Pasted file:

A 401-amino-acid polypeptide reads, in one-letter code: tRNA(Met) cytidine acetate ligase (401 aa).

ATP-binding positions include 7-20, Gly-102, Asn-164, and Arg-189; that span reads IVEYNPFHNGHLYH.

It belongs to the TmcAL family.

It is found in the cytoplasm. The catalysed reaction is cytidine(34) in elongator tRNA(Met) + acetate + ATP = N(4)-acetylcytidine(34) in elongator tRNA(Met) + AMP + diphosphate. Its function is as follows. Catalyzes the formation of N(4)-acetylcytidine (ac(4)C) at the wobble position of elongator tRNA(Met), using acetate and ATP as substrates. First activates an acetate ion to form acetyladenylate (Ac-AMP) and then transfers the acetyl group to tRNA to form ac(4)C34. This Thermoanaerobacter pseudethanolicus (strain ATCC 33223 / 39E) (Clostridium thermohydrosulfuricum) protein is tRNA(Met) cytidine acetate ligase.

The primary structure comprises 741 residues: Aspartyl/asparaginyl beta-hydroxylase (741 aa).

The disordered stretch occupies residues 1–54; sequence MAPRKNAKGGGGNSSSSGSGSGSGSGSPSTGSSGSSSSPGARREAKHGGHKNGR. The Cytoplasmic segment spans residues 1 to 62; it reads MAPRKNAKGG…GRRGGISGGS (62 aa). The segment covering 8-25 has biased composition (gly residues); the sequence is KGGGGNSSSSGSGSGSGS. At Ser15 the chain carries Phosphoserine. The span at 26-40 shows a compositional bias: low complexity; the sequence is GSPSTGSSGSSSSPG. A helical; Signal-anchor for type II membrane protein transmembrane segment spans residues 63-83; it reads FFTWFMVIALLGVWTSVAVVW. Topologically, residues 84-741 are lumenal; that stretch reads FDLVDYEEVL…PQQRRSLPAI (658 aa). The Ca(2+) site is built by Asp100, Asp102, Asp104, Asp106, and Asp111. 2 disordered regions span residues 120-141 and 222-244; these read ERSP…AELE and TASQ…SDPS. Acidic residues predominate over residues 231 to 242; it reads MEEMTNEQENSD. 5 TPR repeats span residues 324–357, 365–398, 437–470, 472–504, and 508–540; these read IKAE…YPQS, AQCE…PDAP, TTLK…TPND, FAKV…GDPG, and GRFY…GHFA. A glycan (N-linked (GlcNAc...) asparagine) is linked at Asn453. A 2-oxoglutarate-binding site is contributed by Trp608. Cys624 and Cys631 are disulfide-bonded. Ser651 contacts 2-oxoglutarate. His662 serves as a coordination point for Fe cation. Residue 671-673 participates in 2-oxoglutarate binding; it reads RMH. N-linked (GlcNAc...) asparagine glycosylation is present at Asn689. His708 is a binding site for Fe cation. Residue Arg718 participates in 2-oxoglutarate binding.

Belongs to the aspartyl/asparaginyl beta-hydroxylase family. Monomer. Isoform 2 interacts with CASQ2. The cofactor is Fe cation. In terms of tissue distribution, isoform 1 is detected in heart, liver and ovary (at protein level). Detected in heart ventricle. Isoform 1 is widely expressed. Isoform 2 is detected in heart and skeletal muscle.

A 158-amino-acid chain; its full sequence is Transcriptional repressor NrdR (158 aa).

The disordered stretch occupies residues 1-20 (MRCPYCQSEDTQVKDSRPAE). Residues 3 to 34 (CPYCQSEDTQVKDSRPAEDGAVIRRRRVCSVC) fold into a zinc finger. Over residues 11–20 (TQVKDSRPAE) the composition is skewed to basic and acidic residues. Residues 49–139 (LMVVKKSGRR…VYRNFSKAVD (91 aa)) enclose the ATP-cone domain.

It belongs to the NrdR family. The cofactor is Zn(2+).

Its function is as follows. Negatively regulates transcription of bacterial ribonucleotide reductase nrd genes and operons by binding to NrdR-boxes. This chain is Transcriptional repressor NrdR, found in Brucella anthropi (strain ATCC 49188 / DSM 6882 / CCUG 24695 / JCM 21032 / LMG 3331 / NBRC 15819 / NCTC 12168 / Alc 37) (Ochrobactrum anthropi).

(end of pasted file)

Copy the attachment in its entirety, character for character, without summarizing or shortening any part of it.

A 401-amino-acid polypeptide reads, in one-letter code: tRNA(Met) cytidine acetate ligase (401 aa).

ATP-binding positions include 7-20, Gly-102, Asn-164, and Arg-189; that span reads IVEYNPFHNGHLYH.

It belongs to the TmcAL family.

It is found in the cytoplasm. The catalysed reaction is cytidine(34) in elongator tRNA(Met) + acetate + ATP = N(4)-acetylcytidine(34) in elongator tRNA(Met) + AMP + diphosphate. Its function is as follows. Catalyzes the formation of N(4)-acetylcytidine (ac(4)C) at the wobble position of elongator tRNA(Met), using acetate and ATP as substrates. First activates an acetate ion to form acetyladenylate (Ac-AMP) and then transfers the acetyl group to tRNA to form ac(4)C34. This Thermoanaerobacter pseudethanolicus (strain ATCC 33223 / 39E) (Clostridium thermohydrosulfuricum) protein is tRNA(Met) cytidine acetate ligase.

The primary structure comprises 741 residues: Aspartyl/asparaginyl beta-hydroxylase (741 aa).

The disordered stretch occupies residues 1–54; sequence MAPRKNAKGGGGNSSSSGSGSGSGSGSPSTGSSGSSSSPGARREAKHGGHKNGR. The Cytoplasmic segment spans residues 1 to 62; it reads MAPRKNAKGG…GRRGGISGGS (62 aa). The segment covering 8-25 has biased composition (gly residues); the sequence is KGGGGNSSSSGSGSGSGS. At Ser15 the chain carries Phosphoserine. The span at 26-40 shows a compositional bias: low complexity; the sequence is GSPSTGSSGSSSSPG. A helical; Signal-anchor for type II membrane protein transmembrane segment spans residues 63-83; it reads FFTWFMVIALLGVWTSVAVVW. Topologically, residues 84-741 are lumenal; that stretch reads FDLVDYEEVL…PQQRRSLPAI (658 aa). The Ca(2+) site is built by Asp100, Asp102, Asp104, Asp106, and Asp111. 2 disordered regions span residues 120-141 and 222-244; these read ERSP…AELE and TASQ…SDPS. Acidic residues predominate over residues 231 to 242; it reads MEEMTNEQENSD. 5 TPR repeats span residues 324–357, 365–398, 437–470, 472–504, and 508–540; these read IKAE…YPQS, AQCE…PDAP, TTLK…TPND, FAKV…GDPG, and GRFY…GHFA. A glycan (N-linked (GlcNAc...) asparagine) is linked at Asn453. A 2-oxoglutarate-binding site is contributed by Trp608. Cys624 and Cys631 are disulfide-bonded. Ser651 contacts 2-oxoglutarate. His662 serves as a coordination point for Fe cation. Residue 671-673 participates in 2-oxoglutarate binding; it reads RMH. N-linked (GlcNAc...) asparagine glycosylation is present at Asn689. His708 is a binding site for Fe cation. Residue Arg718 participates in 2-oxoglutarate binding.

Belongs to the aspartyl/asparaginyl beta-hydroxylase family. Monomer. Isoform 2 interacts with CASQ2. The cofactor is Fe cation. In terms of tissue distribution, isoform 1 is detected in heart, liver and ovary (at protein level). Detected in heart ventricle. Isoform 1 is widely expressed. Isoform 2 is detected in heart and skeletal muscle.

A 158-amino-acid chain; its full sequence is Transcriptional repressor NrdR (158 aa).

The disordered stretch occupies residues 1-20 (MRCPYCQSEDTQVKDSRPAE). Residues 3 to 34 (CPYCQSEDTQVKDSRPAEDGAVIRRRRVCSVC) fold into a zinc finger. Over residues 11–20 (TQVKDSRPAE) the composition is skewed to basic and acidic residues. Residues 49–139 (LMVVKKSGRR…VYRNFSKAVD (91 aa)) enclose the ATP-cone domain.

It belongs to the NrdR family. The cofactor is Zn(2+).

Its function is as follows. Negatively regulates transcription of bacterial ribonucleotide reductase nrd genes and operons by binding to NrdR-boxes. This chain is Transcriptional repressor NrdR, found in Brucella anthropi (strain ATCC 49188 / DSM 6882 / CCUG 24695 / JCM 21032 / LMG 3331 / NBRC 15819 / NCTC 12168 / Alc 37) (Ochrobactrum anthropi).